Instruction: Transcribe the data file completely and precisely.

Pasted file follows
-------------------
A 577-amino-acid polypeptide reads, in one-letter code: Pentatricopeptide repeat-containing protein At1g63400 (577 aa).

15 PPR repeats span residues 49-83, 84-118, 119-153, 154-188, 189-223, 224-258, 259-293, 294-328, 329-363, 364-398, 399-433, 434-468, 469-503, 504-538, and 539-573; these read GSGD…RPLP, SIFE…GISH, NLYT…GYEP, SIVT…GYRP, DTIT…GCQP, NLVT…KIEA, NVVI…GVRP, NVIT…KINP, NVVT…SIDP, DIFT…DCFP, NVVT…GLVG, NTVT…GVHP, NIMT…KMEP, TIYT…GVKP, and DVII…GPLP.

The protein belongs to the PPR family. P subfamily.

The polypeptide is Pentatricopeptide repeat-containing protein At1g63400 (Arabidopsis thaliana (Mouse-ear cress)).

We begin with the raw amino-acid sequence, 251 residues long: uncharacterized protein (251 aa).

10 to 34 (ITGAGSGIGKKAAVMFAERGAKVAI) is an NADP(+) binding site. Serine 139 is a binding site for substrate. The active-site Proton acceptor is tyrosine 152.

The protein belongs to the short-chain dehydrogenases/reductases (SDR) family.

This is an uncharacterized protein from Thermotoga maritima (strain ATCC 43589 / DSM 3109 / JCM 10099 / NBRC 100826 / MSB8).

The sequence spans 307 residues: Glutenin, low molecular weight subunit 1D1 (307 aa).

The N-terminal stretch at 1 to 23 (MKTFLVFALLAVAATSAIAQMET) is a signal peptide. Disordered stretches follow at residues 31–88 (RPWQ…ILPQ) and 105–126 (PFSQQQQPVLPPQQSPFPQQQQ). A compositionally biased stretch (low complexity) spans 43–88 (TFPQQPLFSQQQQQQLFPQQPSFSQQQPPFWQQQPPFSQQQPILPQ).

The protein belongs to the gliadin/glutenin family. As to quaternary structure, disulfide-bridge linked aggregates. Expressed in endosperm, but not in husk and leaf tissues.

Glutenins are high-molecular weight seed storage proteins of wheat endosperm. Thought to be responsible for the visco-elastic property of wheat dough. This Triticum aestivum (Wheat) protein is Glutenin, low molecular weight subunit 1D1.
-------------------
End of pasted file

A 577-amino-acid polypeptide reads, in one-letter code: Pentatricopeptide repeat-containing protein At1g63400 (577 aa).

15 PPR repeats span residues 49-83, 84-118, 119-153, 154-188, 189-223, 224-258, 259-293, 294-328, 329-363, 364-398, 399-433, 434-468, 469-503, 504-538, and 539-573; these read GSGD…RPLP, SIFE…GISH, NLYT…GYEP, SIVT…GYRP, DTIT…GCQP, NLVT…KIEA, NVVI…GVRP, NVIT…KINP, NVVT…SIDP, DIFT…DCFP, NVVT…GLVG, NTVT…GVHP, NIMT…KMEP, TIYT…GVKP, and DVII…GPLP.

The protein belongs to the PPR family. P subfamily.

The polypeptide is Pentatricopeptide repeat-containing protein At1g63400 (Arabidopsis thaliana (Mouse-ear cress)).

We begin with the raw amino-acid sequence, 251 residues long: uncharacterized protein (251 aa).

10 to 34 (ITGAGSGIGKKAAVMFAERGAKVAI) is an NADP(+) binding site. Serine 139 is a binding site for substrate. The active-site Proton acceptor is tyrosine 152.

The protein belongs to the short-chain dehydrogenases/reductases (SDR) family.

This is an uncharacterized protein from Thermotoga maritima (strain ATCC 43589 / DSM 3109 / JCM 10099 / NBRC 100826 / MSB8).

The sequence spans 307 residues: Glutenin, low molecular weight subunit 1D1 (307 aa).

The N-terminal stretch at 1 to 23 (MKTFLVFALLAVAATSAIAQMET) is a signal peptide. Disordered stretches follow at residues 31–88 (RPWQ…ILPQ) and 105–126 (PFSQQQQPVLPPQQSPFPQQQQ). A compositionally biased stretch (low complexity) spans 43–88 (TFPQQPLFSQQQQQQLFPQQPSFSQQQPPFWQQQPPFSQQQPILPQ).

The protein belongs to the gliadin/glutenin family. As to quaternary structure, disulfide-bridge linked aggregates. Expressed in endosperm, but not in husk and leaf tissues.

Glutenins are high-molecular weight seed storage proteins of wheat endosperm. Thought to be responsible for the visco-elastic property of wheat dough. This Triticum aestivum (Wheat) protein is Glutenin, low molecular weight subunit 1D1.